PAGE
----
A total of 22 persons infected with the outbreak-associated strain of Listeria monocytogenes have been reported from 13 states and the District of Columbia. The 2 new cases are from Virginia (1) and Massachusetts (1).

Among persons for whom information is available, dates when clinical specimens were collected range from March 28, 2012 to October 6, 2012. Twenty ill persons reported being hospitalized. Nine of the illnesses were related to a pregnancy; three of these illnesses were diagnosed in newborns. The other 13 ill persons range in age from 30 years to 87 years, with a median age of 77 years, and 54% of them are female.

Four deaths have been reported, one each from Minnesota, New York, Nebraska, and California. Listeriosis did not contribute to the death in Minnesota, but contributed to at least two of the other deaths. One fetal loss also has been reported.

Results of testing of clinical specimens that were collected after October 8, 2012 might not be reported yet due to the time it takes between when a person becomes ill and when the illness is reported. The recalled cheese should be off store shelves now because the recall began on September 10, 2012, and was expanded on September 14, 2012. However, more ill persons may be reported because up to 2 months can elapse between eating contaminated food and developing listeriosis.

October 12, 2012

Case Count Update

A total of 20 persons infected with the outbreak-associated strain of Listeria monocytogenes have been reported from 12 states and the District of Columbia. The two new cases are from California.

Among persons for whom information is available, dates when clinical specimens were collected range from March 28, 2012 to September 19, 2012. Nineteen ill persons reported being hospitalized. Nine of the illnesses were related to a pregnancy; three of these illnesses were diagnosed in newborns. The other 11 ill persons range in age from 30 years to 87 years, with a median age of 77 years, and 55% of them are female.

Four deaths have been reported, one each from Minnesota, New York, Nebraska, and California. Listeriosis did not contribute to the death in Minnesota, but contributed to at least two of the other deaths. One fetal loss also has been reported.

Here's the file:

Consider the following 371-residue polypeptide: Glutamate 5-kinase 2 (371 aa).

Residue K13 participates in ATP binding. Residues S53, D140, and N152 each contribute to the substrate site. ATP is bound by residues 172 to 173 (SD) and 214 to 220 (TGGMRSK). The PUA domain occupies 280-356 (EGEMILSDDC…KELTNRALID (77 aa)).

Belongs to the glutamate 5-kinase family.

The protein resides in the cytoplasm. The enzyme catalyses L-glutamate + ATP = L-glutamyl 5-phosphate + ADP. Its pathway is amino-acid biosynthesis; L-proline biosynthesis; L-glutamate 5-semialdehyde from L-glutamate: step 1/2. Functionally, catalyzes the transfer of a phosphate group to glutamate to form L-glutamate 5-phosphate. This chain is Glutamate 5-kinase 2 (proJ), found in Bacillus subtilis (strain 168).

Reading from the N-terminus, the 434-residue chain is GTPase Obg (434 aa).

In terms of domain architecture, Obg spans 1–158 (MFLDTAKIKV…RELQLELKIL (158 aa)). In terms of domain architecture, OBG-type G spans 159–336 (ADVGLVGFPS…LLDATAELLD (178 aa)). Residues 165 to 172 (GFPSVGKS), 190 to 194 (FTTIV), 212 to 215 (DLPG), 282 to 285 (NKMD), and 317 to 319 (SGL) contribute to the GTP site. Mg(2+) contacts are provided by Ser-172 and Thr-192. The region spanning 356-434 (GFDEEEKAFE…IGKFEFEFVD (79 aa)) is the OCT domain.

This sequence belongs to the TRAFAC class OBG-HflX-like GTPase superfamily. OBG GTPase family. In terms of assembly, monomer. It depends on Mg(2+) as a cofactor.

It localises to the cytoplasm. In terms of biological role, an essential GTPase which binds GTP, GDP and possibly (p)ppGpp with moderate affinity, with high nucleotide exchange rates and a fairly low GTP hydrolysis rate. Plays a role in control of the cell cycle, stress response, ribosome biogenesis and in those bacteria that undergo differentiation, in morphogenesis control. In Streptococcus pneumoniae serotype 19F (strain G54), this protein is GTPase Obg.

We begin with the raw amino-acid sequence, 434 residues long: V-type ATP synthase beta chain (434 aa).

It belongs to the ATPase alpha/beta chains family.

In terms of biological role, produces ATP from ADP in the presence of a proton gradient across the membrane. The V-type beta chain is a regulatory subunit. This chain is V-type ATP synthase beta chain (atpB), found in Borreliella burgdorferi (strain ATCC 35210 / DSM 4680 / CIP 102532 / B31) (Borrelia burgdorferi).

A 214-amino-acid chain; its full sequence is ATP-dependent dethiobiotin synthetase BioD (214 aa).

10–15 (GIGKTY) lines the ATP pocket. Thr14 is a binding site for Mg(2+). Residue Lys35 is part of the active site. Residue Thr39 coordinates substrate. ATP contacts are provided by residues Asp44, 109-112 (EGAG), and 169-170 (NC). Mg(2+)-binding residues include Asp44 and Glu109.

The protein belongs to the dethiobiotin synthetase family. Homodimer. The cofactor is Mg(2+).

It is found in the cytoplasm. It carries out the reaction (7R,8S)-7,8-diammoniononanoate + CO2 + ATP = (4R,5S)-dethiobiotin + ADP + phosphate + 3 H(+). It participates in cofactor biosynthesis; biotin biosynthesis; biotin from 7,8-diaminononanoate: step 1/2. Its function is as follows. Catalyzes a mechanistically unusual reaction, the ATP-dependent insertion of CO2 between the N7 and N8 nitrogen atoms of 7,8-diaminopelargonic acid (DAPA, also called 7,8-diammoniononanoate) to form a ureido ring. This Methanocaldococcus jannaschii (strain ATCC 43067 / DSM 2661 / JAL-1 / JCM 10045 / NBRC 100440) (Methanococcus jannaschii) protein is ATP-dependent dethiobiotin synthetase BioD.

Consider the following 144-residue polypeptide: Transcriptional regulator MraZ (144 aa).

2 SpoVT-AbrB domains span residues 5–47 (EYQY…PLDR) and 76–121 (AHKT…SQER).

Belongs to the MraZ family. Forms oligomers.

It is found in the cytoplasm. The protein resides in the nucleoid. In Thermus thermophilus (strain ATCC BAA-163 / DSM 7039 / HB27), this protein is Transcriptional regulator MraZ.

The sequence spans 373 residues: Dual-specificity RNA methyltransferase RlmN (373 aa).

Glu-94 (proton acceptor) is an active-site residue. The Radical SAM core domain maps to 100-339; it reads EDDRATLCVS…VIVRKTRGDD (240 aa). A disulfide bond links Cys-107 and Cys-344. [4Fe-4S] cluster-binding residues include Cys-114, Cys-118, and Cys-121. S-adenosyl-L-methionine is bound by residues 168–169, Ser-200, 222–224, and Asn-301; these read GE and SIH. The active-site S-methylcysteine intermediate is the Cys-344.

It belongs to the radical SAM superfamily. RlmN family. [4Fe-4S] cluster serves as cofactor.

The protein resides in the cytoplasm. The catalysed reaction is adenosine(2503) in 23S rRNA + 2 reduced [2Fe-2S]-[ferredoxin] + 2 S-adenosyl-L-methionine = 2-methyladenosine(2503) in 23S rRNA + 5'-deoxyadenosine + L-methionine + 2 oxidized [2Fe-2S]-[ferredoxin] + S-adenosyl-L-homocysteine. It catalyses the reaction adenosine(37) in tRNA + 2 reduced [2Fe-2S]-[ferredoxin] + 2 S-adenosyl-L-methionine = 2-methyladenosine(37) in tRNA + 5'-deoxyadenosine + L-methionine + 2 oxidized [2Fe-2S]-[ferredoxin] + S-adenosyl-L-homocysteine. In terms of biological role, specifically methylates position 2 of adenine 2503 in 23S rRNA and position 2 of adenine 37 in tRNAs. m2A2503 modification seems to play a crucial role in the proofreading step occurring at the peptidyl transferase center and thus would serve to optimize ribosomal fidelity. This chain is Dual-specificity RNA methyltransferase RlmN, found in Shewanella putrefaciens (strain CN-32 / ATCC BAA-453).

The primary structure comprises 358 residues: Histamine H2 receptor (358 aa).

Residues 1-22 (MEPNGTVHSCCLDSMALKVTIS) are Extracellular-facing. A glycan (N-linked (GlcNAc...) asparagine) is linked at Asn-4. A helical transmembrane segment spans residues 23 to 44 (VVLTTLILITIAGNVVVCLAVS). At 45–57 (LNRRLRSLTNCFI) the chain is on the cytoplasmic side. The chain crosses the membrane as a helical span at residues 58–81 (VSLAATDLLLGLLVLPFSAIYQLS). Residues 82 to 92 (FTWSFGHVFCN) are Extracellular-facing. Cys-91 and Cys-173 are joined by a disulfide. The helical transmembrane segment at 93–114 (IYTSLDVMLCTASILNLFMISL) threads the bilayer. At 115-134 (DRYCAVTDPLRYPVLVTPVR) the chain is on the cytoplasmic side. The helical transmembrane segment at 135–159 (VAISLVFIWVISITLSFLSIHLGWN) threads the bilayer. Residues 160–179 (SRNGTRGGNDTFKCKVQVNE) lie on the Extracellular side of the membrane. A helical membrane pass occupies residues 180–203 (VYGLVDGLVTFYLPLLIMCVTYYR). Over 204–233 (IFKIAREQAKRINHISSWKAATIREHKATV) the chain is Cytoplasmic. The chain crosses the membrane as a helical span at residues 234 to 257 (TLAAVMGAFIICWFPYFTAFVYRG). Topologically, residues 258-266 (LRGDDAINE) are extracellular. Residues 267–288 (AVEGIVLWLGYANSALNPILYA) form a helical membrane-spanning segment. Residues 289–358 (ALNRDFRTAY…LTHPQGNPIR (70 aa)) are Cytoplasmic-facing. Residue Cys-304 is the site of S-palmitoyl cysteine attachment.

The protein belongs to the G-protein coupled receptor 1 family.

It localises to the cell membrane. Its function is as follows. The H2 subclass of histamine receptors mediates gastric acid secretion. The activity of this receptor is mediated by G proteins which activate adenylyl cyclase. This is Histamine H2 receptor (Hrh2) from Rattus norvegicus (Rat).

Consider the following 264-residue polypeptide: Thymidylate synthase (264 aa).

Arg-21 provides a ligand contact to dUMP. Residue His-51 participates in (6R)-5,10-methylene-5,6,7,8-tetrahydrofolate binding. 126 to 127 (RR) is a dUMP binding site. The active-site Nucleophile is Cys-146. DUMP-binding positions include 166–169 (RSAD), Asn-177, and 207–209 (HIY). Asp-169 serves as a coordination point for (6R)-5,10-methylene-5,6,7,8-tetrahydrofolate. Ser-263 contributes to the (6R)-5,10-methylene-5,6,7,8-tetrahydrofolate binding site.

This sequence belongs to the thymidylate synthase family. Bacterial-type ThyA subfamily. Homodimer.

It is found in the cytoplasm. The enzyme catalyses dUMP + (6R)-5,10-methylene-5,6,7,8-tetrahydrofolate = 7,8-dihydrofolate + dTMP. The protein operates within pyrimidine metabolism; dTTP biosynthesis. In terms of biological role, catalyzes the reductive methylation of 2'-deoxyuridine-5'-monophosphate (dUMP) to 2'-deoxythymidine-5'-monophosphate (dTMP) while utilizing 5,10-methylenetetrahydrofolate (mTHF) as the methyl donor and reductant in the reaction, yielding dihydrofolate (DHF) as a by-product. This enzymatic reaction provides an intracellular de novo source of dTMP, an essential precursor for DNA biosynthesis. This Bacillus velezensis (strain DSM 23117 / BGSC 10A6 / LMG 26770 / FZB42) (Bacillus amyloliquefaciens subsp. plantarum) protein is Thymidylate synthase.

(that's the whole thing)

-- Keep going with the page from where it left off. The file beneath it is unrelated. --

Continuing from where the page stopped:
Results of testing of clinical specimens that were collected after September 24, 2012 might not be reported yet due to the time it takes between when a person becomes ill and when the illness is reported. The recalled cheese should be off store shelves now because the recall began on September 10, 2012, and was expanded on September 14, 2012. However, more ill persons may be reported because up to 2 months can elapse between eating contaminated food and developing listeriosis.

September 27, 2012

Case Count Update

A total of 18 persons infected with the outbreak-associated strain of Listeria monocytogenes have been reported from 12 states and the District of Columbia. The 3 new cases are from New Jersey (2) and Pennsylvania (1).

Among persons for whom information is available, dates when clinical specimens were collected range from March 28, 2012 to September 5, 2012. All 18 ill persons reported being hospitalized. Six of the illnesses were related to a pregnancy; two of these illnesses were diagnosed in newborns. The other 12 ill persons range in age from 30 years to 87 years, with a median age of 75 years, and 58% percent of them are female.

Three deaths have been reported, one each from Nebraska, New York, and Minnesota. Listeriosis did not contribute to the death in Minnesota, but contributed to at least one of the other deaths. One fetal loss has been reported.

Results of testing of clinical specimens that were collected after September 8, 2012 might not be reported yet due to the time it takes between when a person becomes ill and when the illness is reported. The recalled cheese should be off store shelves now because the recall began on September 10, 2012, and was expanded on September 14, 2012. However, more ill persons may be reported because up to 2 months can elapse between eating contaminated food and developing listeriosis.

September 21, 2012

Case Count Update

A total of 15 persons infected with the outbreak strain of Listeria monocytogenes have been reported from 12 states and the District of Columbia. This includes one new case from Washington state.